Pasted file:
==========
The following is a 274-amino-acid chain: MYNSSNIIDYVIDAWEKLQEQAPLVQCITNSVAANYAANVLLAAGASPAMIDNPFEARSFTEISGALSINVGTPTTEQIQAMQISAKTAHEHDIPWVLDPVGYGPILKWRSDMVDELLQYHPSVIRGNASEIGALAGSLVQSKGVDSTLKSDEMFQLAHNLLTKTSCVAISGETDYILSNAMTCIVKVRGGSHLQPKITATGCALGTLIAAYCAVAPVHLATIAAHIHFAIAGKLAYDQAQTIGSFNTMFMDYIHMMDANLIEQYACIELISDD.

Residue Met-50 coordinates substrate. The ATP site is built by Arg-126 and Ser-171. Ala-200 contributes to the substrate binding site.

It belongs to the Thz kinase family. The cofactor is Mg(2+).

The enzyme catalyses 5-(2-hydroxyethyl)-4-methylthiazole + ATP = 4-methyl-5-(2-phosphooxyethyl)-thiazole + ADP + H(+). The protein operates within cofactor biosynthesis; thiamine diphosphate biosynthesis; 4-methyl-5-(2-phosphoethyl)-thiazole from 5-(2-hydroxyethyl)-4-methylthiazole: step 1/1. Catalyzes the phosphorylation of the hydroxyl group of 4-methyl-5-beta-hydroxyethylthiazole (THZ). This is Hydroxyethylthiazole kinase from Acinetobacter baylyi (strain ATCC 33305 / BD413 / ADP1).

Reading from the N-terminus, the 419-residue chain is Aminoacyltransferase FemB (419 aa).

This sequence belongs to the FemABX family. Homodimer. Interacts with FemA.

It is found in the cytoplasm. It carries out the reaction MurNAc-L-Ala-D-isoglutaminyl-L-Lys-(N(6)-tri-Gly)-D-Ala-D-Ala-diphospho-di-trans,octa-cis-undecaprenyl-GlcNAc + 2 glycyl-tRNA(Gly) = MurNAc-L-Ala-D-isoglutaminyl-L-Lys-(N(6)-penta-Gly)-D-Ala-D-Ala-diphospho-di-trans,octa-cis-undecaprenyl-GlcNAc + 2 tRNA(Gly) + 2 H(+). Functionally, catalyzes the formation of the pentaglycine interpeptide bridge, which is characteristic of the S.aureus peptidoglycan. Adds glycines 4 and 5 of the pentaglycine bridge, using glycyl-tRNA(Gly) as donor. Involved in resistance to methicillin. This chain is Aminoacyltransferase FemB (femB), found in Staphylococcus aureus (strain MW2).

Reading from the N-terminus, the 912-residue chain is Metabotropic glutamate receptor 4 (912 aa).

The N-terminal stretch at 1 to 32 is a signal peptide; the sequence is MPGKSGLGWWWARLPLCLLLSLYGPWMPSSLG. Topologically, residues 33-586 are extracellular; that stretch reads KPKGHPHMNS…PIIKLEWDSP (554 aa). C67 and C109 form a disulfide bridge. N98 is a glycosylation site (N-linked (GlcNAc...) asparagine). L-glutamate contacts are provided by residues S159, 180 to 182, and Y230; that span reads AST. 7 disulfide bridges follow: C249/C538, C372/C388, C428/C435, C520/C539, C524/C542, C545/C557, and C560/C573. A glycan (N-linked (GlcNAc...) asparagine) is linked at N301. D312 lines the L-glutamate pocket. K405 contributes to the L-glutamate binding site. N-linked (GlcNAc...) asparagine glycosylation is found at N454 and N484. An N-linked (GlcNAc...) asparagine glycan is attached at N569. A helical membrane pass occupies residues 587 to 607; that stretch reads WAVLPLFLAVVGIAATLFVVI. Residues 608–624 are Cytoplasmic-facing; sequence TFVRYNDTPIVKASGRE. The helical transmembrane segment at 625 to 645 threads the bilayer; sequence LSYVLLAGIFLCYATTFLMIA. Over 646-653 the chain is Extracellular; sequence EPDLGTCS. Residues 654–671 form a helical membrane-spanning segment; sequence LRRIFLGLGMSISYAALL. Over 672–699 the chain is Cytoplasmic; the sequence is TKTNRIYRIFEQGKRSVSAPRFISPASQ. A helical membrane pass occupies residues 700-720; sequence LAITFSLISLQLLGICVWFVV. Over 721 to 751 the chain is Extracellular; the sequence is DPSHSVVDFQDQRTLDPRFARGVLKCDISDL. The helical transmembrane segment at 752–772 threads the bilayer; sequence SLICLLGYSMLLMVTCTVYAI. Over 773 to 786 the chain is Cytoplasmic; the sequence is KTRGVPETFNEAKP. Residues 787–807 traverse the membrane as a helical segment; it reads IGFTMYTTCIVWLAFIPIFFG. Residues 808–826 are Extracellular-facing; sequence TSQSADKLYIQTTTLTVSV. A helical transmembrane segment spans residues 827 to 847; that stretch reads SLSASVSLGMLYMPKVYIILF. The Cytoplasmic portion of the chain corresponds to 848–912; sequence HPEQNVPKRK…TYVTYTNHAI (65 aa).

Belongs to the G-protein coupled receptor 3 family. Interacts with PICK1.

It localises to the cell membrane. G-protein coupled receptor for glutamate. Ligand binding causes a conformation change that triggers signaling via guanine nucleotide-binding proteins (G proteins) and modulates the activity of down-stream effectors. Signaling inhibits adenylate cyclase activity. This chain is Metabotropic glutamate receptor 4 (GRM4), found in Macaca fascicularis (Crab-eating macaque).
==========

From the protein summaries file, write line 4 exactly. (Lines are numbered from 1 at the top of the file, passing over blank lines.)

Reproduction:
The enzyme catalyses 5-(2-hydroxyethyl)-4-methylthiazole + ATP = 4-methyl-5-(2-phosphooxyethyl)-thiazole + ADP + H(+). The protein operates within cofactor biosynthesis; thiamine diphosphate biosynthesis; 4-methyl-5-(2-phosphoethyl)-thiazole from 5-(2-hydroxyethyl)-4-methylthiazole: step 1/1. Catalyzes the phosphorylation of the hydroxyl group of 4-methyl-5-beta-hydroxyethylthiazole (THZ). This is Hydroxyethylthiazole kinase from Acinetobacter baylyi (strain ATCC 33305 / BD413 / ADP1).